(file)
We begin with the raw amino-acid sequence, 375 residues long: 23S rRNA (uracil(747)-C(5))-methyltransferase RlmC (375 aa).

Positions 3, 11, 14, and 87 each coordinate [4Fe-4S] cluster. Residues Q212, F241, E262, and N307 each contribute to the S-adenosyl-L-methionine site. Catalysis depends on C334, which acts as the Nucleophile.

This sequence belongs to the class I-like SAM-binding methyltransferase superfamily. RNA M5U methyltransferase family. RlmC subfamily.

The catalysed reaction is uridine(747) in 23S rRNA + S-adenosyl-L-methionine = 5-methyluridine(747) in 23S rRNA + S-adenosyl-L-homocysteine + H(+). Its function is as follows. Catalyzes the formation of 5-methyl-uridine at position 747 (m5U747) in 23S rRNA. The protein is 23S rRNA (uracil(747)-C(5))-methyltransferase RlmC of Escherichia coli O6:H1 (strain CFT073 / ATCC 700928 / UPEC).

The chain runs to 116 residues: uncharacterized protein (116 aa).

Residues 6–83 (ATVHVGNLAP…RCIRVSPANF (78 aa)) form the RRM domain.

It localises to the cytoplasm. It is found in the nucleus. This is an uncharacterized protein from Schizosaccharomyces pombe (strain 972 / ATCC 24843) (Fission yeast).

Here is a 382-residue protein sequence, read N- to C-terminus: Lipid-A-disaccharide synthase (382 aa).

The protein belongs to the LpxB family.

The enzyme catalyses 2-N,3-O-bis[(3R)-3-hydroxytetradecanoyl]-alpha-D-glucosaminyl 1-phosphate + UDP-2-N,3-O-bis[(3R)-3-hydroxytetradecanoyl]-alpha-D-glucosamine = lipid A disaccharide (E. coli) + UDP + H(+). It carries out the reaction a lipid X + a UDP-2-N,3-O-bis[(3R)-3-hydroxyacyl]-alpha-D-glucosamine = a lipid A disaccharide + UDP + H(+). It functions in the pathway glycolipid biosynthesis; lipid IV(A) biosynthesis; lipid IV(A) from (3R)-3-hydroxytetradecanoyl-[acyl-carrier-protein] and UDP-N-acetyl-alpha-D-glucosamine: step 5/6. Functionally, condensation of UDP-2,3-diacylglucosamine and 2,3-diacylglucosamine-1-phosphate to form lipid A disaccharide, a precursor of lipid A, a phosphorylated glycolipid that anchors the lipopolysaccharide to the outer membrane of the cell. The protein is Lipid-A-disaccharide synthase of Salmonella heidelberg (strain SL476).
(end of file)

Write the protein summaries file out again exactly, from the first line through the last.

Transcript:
We begin with the raw amino-acid sequence, 375 residues long: 23S rRNA (uracil(747)-C(5))-methyltransferase RlmC (375 aa).

Positions 3, 11, 14, and 87 each coordinate [4Fe-4S] cluster. Residues Q212, F241, E262, and N307 each contribute to the S-adenosyl-L-methionine site. Catalysis depends on C334, which acts as the Nucleophile.

This sequence belongs to the class I-like SAM-binding methyltransferase superfamily. RNA M5U methyltransferase family. RlmC subfamily.

The catalysed reaction is uridine(747) in 23S rRNA + S-adenosyl-L-methionine = 5-methyluridine(747) in 23S rRNA + S-adenosyl-L-homocysteine + H(+). Its function is as follows. Catalyzes the formation of 5-methyl-uridine at position 747 (m5U747) in 23S rRNA. The protein is 23S rRNA (uracil(747)-C(5))-methyltransferase RlmC of Escherichia coli O6:H1 (strain CFT073 / ATCC 700928 / UPEC).

The chain runs to 116 residues: uncharacterized protein (116 aa).

Residues 6–83 (ATVHVGNLAP…RCIRVSPANF (78 aa)) form the RRM domain.

It localises to the cytoplasm. It is found in the nucleus. This is an uncharacterized protein from Schizosaccharomyces pombe (strain 972 / ATCC 24843) (Fission yeast).

Here is a 382-residue protein sequence, read N- to C-terminus: Lipid-A-disaccharide synthase (382 aa).

The protein belongs to the LpxB family.

The enzyme catalyses 2-N,3-O-bis[(3R)-3-hydroxytetradecanoyl]-alpha-D-glucosaminyl 1-phosphate + UDP-2-N,3-O-bis[(3R)-3-hydroxytetradecanoyl]-alpha-D-glucosamine = lipid A disaccharide (E. coli) + UDP + H(+). It carries out the reaction a lipid X + a UDP-2-N,3-O-bis[(3R)-3-hydroxyacyl]-alpha-D-glucosamine = a lipid A disaccharide + UDP + H(+). It functions in the pathway glycolipid biosynthesis; lipid IV(A) biosynthesis; lipid IV(A) from (3R)-3-hydroxytetradecanoyl-[acyl-carrier-protein] and UDP-N-acetyl-alpha-D-glucosamine: step 5/6. Functionally, condensation of UDP-2,3-diacylglucosamine and 2,3-diacylglucosamine-1-phosphate to form lipid A disaccharide, a precursor of lipid A, a phosphorylated glycolipid that anchors the lipopolysaccharide to the outer membrane of the cell. The protein is Lipid-A-disaccharide synthase of Salmonella heidelberg (strain SL476).